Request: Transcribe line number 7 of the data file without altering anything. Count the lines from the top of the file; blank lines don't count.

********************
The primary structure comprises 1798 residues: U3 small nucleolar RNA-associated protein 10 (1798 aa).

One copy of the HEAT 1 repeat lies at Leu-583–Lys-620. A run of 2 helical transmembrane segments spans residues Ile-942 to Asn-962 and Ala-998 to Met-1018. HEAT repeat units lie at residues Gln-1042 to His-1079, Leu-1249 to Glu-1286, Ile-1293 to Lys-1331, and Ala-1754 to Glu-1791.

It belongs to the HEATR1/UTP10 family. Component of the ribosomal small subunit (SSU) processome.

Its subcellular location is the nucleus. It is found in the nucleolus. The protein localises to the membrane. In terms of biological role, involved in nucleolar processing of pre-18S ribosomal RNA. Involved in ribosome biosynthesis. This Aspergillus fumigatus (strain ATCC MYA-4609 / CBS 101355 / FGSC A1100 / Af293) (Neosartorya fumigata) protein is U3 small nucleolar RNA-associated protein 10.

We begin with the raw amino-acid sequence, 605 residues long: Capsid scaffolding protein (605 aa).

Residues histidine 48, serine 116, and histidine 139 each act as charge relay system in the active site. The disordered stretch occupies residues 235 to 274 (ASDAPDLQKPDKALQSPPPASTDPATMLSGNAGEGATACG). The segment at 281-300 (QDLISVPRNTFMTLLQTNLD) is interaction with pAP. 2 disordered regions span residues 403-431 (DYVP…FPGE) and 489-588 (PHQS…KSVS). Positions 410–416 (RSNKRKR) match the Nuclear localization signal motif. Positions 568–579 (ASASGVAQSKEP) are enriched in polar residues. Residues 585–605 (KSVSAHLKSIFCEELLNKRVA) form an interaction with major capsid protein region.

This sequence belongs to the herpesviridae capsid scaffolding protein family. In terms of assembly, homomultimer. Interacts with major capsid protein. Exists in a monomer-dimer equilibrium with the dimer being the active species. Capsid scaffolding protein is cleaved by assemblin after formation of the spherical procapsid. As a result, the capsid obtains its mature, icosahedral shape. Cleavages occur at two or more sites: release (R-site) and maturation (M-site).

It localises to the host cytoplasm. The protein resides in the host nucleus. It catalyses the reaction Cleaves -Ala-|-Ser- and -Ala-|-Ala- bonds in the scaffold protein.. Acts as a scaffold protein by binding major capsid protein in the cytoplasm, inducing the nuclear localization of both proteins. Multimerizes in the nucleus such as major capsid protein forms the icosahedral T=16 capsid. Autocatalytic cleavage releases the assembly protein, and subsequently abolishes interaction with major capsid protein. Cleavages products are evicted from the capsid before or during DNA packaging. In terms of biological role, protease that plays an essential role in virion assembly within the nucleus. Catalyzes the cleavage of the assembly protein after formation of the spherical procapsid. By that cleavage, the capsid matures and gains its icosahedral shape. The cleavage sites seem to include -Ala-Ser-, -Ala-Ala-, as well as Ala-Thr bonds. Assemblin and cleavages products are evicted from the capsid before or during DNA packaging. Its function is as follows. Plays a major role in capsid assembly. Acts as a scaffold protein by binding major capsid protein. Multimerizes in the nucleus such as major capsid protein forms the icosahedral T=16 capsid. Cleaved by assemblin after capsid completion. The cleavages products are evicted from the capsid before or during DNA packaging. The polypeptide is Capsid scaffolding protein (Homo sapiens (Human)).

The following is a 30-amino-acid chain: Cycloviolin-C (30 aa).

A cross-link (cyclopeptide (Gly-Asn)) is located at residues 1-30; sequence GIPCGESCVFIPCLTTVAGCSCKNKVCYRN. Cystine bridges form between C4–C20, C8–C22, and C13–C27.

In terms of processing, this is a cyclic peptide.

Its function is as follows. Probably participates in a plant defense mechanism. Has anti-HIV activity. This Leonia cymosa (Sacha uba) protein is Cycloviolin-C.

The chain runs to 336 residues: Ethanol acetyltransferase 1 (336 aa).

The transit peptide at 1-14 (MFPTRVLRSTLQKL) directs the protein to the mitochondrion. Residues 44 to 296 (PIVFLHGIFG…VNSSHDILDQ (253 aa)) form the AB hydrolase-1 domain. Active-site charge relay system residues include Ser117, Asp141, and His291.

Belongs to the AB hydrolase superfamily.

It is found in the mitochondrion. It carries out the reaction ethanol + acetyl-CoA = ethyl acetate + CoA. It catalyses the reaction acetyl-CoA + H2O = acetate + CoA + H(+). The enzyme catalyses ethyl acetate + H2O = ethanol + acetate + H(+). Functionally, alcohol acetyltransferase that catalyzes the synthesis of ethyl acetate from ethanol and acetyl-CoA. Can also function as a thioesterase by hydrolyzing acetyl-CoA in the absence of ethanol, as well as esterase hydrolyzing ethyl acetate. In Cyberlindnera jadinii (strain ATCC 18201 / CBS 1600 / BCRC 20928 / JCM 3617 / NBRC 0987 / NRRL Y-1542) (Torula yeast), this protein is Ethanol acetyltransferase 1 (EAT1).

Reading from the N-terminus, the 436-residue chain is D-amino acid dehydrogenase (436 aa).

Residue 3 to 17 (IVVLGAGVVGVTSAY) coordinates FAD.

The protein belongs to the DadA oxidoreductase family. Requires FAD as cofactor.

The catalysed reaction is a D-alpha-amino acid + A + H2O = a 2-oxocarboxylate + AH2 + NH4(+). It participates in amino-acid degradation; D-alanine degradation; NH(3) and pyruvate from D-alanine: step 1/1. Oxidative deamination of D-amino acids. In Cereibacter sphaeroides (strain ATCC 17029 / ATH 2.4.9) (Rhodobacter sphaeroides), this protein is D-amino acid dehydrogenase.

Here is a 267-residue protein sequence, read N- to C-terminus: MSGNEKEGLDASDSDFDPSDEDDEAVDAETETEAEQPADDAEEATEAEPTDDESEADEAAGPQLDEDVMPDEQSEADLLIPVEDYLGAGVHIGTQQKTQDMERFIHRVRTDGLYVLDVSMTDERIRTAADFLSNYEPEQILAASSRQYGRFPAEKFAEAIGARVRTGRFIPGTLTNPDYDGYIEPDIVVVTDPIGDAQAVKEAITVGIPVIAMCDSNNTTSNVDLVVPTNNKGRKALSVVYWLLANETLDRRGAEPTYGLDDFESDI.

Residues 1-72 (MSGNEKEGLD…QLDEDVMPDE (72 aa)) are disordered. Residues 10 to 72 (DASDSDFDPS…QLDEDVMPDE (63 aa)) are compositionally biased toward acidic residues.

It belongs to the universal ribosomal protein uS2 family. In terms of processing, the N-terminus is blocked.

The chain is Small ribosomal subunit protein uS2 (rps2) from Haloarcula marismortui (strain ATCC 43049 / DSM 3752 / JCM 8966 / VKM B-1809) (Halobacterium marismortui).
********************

This sequence belongs to the herpesviridae capsid scaffolding protein family. In terms of assembly, homomultimer. Interacts with major capsid protein. Exists in a monomer-dimer equilibrium with the dimer being the active species. Capsid scaffolding protein is cleaved by assemblin after formation of the spherical procapsid. As a result, the capsid obtains its mature, icosahedral shape. Cleavages occur at two or more sites: release (R-site) and maturation (M-site).